By Judy Dutton and Dana Hudepohl
Just ask these five couples whose love passed the ultimate
It can happen with a phone call at 4 a.m. It can happen when your doctor
says, "I have some bad news...." It can happen a week after your
honeymoon, or in the middle of a deadline crunch at work, or on your way to
your child's yellow-belt ceremony. Tragedy can hit, hard, anytime. And though
it's romantic to think that couples can cling together and weather the storm,
"Women say they can tell if a relationship is going to work
after the first kiss, after the first night of kissing," he says. "They
just get a feeling, an intuition."
And while kissing may feel oh-so-good, it also has health
benefits, too. It triggers a whole spectrum of physiological processes that
boost your immunity and generally spruce up that body you work so hard to keep
Kiss Me, You Fool
Among the benefits of a good wet one: That extra saliva washes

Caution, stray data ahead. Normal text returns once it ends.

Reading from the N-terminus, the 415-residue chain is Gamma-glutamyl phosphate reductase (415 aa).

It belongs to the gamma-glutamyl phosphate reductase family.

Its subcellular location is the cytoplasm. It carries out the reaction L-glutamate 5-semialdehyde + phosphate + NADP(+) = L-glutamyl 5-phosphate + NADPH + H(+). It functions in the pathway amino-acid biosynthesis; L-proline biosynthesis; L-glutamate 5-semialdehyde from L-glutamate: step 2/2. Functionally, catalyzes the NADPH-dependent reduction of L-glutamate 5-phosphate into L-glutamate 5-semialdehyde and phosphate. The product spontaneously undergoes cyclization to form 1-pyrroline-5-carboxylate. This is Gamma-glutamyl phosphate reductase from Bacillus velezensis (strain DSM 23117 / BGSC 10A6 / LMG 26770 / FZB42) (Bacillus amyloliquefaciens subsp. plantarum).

bacteria off your teeth, which can help break down oral plaque, says Mathew
Messina, DDS, a private practice dentist in Fairview Park, Ohio, and consumer
advisor for the American Dental Association. "Still, I would not go around
advocating kissing after meals instead of brushing," he says.
A serious, tongue-tangling French kiss exercises all the
underlying muscles of the face -- which some say could keep you looking
younger, and certainly looking happier.
Kissing might even help you lose weight, says Bryant Stamford,
PhD, professor and director of the health promotion center at the University of
Louisville. "During a really, really passionate kiss, you might burn two
calories a minute -- double your metabolic rate," he says. (This compares
to 11.2 calories per minute you burn jogging on a treadmill.)
When you give sugar, you actually burn sugar. Sex sparks a good
calorie burn, Stamford says, especially "if you're passionately involved,
thrashing around. If things were really hot and heavy, you might be looking at
a caloric expenditure similar to a brisk walk."
But don't confuse great sex with a cardiovascular workout, he
"People tend to have the misconception that anything that
raises your heart rate has the same effect as jogging, so it must be good for
fitness. Not true," he says. "Anything can get your heart racing ...
that's just adrenaline."